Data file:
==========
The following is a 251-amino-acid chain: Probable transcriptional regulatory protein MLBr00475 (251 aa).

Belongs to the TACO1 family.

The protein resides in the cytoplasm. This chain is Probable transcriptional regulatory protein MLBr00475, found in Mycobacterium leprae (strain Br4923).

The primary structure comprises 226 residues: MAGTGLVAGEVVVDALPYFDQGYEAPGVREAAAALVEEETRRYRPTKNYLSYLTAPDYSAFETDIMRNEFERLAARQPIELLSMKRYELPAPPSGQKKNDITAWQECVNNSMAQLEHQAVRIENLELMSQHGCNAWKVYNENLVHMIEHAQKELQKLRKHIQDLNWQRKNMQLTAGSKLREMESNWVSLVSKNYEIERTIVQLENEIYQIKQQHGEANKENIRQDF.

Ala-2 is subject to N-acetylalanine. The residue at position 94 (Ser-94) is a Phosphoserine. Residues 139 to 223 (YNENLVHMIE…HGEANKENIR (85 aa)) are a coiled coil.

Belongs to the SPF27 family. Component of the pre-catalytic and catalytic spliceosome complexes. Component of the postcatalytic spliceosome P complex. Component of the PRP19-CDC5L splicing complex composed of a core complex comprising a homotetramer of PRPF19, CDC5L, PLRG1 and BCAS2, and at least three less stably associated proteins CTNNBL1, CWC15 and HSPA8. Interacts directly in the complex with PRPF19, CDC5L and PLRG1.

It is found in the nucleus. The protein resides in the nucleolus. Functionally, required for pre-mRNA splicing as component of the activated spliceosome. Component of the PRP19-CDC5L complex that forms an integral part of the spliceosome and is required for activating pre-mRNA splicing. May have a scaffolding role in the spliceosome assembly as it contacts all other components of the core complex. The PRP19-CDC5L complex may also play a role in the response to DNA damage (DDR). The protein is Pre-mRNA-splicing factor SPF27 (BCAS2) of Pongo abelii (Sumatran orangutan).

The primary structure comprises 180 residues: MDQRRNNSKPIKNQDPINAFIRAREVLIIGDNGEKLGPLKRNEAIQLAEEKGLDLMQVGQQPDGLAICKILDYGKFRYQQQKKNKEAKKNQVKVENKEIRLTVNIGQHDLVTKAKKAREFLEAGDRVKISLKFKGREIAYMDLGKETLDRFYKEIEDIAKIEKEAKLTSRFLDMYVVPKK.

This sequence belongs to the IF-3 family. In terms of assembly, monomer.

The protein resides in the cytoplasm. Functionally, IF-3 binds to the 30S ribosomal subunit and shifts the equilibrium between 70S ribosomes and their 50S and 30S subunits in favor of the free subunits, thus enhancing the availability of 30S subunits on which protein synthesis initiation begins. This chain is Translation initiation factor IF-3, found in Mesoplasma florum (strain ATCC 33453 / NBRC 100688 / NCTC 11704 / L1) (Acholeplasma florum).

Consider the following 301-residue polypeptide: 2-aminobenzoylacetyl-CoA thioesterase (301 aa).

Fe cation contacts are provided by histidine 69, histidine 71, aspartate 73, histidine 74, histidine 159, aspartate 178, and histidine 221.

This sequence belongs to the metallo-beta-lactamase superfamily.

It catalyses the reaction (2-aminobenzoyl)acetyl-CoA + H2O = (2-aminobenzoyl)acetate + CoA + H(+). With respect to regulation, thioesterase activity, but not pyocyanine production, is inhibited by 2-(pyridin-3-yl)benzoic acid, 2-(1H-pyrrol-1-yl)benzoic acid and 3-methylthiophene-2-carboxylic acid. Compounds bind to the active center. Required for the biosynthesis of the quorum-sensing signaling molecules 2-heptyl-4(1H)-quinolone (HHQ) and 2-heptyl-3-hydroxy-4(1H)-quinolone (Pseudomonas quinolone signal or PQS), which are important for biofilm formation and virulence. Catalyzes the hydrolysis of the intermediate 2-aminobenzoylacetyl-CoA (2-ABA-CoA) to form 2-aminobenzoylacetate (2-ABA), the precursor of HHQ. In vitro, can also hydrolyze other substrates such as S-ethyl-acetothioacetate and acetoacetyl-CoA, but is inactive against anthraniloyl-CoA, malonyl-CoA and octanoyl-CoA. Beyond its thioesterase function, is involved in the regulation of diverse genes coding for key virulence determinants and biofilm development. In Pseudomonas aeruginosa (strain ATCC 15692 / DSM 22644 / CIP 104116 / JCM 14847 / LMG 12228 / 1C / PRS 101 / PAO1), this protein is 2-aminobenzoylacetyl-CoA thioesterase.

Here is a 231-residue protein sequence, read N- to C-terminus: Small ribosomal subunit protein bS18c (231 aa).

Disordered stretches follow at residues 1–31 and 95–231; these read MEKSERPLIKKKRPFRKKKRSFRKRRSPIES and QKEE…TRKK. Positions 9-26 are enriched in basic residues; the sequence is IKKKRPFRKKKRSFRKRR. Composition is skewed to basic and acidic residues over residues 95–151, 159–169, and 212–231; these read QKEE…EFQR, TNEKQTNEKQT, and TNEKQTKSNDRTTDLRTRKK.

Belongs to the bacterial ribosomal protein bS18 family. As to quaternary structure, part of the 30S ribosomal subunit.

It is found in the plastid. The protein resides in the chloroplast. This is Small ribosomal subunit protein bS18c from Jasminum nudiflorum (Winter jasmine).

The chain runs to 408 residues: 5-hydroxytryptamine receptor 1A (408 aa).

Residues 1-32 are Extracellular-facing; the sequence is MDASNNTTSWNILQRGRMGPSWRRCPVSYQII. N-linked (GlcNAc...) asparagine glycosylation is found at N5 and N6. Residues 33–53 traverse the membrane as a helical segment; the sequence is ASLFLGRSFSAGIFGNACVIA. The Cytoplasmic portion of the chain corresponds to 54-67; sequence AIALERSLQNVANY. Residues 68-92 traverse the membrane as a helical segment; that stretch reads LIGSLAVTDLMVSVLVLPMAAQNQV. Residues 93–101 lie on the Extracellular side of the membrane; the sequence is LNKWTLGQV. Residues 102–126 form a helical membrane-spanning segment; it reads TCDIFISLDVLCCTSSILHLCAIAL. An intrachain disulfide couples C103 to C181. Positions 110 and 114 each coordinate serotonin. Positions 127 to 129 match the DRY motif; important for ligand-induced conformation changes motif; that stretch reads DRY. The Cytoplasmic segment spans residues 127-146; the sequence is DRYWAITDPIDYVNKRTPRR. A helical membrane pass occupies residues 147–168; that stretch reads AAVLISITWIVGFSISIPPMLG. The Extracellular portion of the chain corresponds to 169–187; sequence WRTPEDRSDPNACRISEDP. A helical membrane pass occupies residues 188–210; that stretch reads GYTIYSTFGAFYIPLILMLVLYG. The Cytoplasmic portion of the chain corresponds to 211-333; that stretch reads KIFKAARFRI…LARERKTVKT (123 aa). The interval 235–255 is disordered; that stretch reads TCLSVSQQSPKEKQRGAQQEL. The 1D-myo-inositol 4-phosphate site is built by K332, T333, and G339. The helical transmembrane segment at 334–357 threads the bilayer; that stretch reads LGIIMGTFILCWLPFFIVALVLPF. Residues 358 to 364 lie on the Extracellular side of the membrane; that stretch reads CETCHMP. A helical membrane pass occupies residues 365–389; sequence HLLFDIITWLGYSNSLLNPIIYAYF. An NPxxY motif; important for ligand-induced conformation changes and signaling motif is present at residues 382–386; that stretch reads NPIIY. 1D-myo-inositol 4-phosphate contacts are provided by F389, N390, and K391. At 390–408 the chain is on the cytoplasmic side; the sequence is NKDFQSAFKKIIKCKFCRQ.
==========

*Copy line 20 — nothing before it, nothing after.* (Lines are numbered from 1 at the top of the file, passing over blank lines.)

Residues 1-32 are Extracellular-facing; the sequence is MDASNNTTSWNILQRGRMGPSWRRCPVSYQII. N-linked (GlcNAc...) asparagine glycosylation is found at N5 and N6. Residues 33–53 traverse the membrane as a helical segment; the sequence is ASLFLGRSFSAGIFGNACVIA. The Cytoplasmic portion of the chain corresponds to 54-67; sequence AIALERSLQNVANY. Residues 68-92 traverse the membrane as a helical segment; that stretch reads LIGSLAVTDLMVSVLVLPMAAQNQV. Residues 93–101 lie on the Extracellular side of the membrane; the sequence is LNKWTLGQV. Residues 102–126 form a helical membrane-spanning segment; it reads TCDIFISLDVLCCTSSILHLCAIAL. An intrachain disulfide couples C103 to C181. Positions 110 and 114 each coordinate serotonin. Positions 127 to 129 match the DRY motif; important for ligand-induced conformation changes motif; that stretch reads DRY. The Cytoplasmic segment spans residues 127-146; the sequence is DRYWAITDPIDYVNKRTPRR. A helical membrane pass occupies residues 147–168; that stretch reads AAVLISITWIVGFSISIPPMLG. The Extracellular portion of the chain corresponds to 169–187; sequence WRTPEDRSDPNACRISEDP. A helical membrane pass occupies residues 188–210; that stretch reads GYTIYSTFGAFYIPLILMLVLYG. The Cytoplasmic portion of the chain corresponds to 211-333; that stretch reads KIFKAARFRI…LARERKTVKT (123 aa). The interval 235–255 is disordered; that stretch reads TCLSVSQQSPKEKQRGAQQEL. The 1D-myo-inositol 4-phosphate site is built by K332, T333, and G339. The helical transmembrane segment at 334–357 threads the bilayer; that stretch reads LGIIMGTFILCWLPFFIVALVLPF. Residues 358 to 364 lie on the Extracellular side of the membrane; that stretch reads CETCHMP. A helical membrane pass occupies residues 365–389; sequence HLLFDIITWLGYSNSLLNPIIYAYF. An NPxxY motif; important for ligand-induced conformation changes and signaling motif is present at residues 382–386; that stretch reads NPIIY. 1D-myo-inositol 4-phosphate contacts are provided by F389, N390, and K391. At 390–408 the chain is on the cytoplasmic side; the sequence is NKDFQSAFKKIIKCKFCRQ.